It is really important to set out key information, roles and expectations for the experience.  Think about using the Work Experience Workbook for the student and their line management.  
Application & Interview Process  Advertisement
Application Process
Interview Questions and Process 
Consider how you want young people to apply.  


What is the process to ensure inclusion and fairness? 
Accessibility  Have you considered how you can make this work experience inclusive for young people with additional support needs?  Organisations should ensure the opportunities it provides can be accessed
by young people with additional needs and that activities are tailored to meet the needs of individuals. 
Activities are tailored to meet the needs of individuals. 
The experience  Work experience tasks
Rotating around the business
Learning outcomes 
The placement should include a range of experiences so that the participant can learn about the whole business as well as a specific job role. Having a work experience schedule can be really valuable.  Think about using the Work Experience Workbook for the student and their line management. 
Managing & Mentoring  Induction
Work experience provides lots of learning opportunities. How will you capture them all?  Think about using the Work Experience Workbook for the student and their line management. 
Legal  Employers Liability Insurance
Risk Assessment
DBS Checks are they needed?
Hygiene & Health & Safety
Keeping student records – GDPR
Company Policy 
There are a number of checks you will need to make to ensure your business is ready for young people. They are not there to limit the experience.   You can find advice and information on the HSE and .Gov websites.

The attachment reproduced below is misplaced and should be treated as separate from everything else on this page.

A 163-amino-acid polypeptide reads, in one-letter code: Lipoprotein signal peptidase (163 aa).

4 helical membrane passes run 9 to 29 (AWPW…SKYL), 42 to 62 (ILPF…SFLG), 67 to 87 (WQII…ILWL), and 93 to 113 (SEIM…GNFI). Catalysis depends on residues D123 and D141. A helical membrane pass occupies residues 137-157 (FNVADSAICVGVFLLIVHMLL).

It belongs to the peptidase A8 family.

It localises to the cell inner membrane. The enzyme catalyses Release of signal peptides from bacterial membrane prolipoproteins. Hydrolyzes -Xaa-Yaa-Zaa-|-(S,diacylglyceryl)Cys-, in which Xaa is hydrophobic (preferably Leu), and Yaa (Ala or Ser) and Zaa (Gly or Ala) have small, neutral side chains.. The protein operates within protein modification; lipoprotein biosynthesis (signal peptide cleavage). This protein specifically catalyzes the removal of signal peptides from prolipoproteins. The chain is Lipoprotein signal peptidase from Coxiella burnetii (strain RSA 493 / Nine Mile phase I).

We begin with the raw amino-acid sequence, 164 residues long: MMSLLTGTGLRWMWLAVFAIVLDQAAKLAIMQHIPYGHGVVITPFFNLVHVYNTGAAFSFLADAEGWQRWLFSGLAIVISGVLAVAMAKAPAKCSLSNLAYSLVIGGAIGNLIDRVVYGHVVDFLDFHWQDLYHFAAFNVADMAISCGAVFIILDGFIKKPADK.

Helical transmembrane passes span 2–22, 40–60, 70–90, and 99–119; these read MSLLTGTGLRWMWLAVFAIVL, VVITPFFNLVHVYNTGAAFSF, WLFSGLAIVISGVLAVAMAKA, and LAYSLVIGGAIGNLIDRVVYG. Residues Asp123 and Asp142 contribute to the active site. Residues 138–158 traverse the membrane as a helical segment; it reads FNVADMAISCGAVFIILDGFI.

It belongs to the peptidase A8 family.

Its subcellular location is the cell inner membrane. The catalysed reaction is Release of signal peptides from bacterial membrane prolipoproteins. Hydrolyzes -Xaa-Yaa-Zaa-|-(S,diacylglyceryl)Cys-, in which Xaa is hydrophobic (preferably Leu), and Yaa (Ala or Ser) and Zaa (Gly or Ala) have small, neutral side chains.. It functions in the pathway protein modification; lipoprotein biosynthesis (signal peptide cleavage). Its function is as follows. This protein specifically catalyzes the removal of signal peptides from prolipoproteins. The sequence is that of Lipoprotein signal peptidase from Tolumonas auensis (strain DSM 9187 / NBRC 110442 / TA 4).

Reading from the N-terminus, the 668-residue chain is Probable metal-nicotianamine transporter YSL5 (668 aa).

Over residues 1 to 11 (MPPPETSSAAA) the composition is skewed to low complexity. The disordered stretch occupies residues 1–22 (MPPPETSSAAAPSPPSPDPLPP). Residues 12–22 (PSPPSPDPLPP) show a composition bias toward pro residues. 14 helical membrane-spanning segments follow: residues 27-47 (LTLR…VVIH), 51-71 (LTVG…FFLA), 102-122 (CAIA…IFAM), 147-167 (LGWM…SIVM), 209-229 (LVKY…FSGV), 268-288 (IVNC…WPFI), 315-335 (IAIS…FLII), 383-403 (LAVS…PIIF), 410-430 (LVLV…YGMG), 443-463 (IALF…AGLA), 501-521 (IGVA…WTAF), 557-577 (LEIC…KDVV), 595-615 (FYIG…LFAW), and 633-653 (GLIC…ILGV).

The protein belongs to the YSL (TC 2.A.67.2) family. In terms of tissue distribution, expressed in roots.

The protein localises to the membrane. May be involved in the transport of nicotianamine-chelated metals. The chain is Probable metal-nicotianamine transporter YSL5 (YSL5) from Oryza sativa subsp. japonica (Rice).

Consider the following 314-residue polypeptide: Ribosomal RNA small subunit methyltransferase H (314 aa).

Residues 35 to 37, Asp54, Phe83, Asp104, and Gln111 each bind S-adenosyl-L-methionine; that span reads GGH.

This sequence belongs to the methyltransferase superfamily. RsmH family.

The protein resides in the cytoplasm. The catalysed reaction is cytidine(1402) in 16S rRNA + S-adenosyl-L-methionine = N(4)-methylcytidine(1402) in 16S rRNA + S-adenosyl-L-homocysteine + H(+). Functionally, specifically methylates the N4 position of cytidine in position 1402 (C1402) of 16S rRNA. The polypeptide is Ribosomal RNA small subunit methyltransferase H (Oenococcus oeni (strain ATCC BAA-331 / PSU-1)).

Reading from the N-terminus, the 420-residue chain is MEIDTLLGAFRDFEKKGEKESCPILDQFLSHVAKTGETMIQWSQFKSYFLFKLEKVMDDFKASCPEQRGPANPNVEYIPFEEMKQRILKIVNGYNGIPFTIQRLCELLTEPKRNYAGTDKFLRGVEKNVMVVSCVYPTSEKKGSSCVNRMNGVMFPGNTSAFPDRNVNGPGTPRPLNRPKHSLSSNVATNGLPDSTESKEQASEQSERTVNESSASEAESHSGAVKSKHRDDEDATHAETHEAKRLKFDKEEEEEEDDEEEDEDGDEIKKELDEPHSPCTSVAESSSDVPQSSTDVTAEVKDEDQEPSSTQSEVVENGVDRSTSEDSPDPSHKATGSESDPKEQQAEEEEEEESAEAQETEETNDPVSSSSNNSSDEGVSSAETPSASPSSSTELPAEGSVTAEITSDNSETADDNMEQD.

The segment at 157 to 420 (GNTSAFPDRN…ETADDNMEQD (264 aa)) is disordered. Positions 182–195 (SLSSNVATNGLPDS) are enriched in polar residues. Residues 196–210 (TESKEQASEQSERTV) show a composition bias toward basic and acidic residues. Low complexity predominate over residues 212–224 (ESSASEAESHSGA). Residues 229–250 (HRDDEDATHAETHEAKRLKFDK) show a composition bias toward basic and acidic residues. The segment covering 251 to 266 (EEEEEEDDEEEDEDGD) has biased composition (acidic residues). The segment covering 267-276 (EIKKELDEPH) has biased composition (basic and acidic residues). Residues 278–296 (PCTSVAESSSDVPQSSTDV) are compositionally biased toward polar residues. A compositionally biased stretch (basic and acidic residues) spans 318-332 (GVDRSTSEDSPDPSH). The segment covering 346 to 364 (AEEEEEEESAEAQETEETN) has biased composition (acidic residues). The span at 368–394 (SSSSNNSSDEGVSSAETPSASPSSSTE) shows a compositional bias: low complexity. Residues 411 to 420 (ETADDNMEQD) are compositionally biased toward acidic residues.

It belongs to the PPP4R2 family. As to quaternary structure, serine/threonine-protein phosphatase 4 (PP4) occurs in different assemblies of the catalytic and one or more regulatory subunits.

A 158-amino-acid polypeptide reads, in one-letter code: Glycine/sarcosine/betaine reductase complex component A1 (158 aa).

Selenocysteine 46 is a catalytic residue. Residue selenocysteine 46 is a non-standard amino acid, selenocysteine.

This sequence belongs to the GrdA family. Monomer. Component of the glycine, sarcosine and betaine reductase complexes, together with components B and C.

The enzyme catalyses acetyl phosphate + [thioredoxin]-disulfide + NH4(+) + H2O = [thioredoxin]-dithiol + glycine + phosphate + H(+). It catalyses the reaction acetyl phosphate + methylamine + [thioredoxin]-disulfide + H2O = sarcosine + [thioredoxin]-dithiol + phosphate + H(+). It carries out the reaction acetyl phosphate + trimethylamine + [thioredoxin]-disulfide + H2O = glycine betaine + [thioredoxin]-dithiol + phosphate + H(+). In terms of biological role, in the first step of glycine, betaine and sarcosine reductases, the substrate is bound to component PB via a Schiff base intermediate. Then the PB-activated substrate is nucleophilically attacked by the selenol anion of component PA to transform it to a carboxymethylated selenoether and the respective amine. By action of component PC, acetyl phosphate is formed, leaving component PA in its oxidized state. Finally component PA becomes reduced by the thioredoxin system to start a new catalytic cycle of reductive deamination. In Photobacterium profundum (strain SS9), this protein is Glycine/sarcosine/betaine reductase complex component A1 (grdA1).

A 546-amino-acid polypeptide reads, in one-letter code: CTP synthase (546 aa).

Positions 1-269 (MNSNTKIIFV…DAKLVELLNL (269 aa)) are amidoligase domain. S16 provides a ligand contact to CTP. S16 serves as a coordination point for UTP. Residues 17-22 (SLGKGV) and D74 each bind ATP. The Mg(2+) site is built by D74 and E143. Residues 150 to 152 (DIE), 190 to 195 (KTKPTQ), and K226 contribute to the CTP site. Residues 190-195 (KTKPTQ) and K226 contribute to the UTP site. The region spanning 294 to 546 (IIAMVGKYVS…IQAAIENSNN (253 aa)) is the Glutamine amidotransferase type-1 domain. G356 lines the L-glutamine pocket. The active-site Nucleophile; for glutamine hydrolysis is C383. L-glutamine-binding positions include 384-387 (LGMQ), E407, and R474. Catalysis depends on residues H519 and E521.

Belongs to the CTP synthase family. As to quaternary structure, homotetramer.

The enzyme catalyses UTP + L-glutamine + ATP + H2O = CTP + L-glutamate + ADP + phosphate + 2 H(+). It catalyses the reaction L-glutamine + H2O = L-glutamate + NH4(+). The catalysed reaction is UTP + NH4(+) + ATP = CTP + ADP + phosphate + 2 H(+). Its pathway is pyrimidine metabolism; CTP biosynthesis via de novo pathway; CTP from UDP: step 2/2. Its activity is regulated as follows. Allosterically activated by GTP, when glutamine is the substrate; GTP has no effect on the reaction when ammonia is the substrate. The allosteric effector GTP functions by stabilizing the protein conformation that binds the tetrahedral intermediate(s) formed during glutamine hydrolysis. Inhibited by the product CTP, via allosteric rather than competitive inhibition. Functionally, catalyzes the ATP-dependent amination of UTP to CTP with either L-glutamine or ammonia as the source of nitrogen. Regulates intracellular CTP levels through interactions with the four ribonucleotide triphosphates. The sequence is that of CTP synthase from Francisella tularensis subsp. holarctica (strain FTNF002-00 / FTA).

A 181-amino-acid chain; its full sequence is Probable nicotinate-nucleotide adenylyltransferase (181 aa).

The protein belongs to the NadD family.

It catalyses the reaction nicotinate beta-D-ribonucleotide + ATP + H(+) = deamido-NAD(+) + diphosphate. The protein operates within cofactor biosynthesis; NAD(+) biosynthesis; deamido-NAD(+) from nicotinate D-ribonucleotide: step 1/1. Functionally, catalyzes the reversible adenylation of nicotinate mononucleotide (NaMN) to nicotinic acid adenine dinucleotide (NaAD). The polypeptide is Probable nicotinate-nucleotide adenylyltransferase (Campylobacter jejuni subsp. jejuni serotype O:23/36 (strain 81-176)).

Most businesses find meeting these checks straightforward. 


See also: Work Experience Employer Guide from Youth Employment UK 

Work Experience Workbook – instructions for use

This is the main document that the student will keep with them and fill in each day. It helps them keep all the key details in one place.  

You may also wish to look at the Youth Employment UK website for further guidance and ideas. 

Please be aware that this is just guide and the Health and Safety aspects in particular must be carefully considered and edited to suit your business. Up to date HSE information for Work Experience placements can be found at www.hse.gov.uk 

Before the placement: 

Before the student comes to your place of work, it is good practice to send them a welcome message and also a little information about where they will be working and who they will meet. 

Below is an example welcome message. 

This and an ‘about us’ section can be sent to the student.  

Welcome message 

About us

Add some text about what your business/organisation is about to help the student understand what you do, how you do it and who you do it for. Also talk about the range of careers available in the eyecare and eyewear arena.


The workbook itself includes some important information such as key contacts during the placement, confidentiality agreement, induction and safety quiz, placement timetable, daily learning logs, end of placement feedback form, student action plan and your feedback to the student.

Ensure that all of these are explained and completed as required.

At the end of the placement, the workplace will give the student a reference that they can use on their CV which sums up what they achieved: knowledge acquired and skills displayed.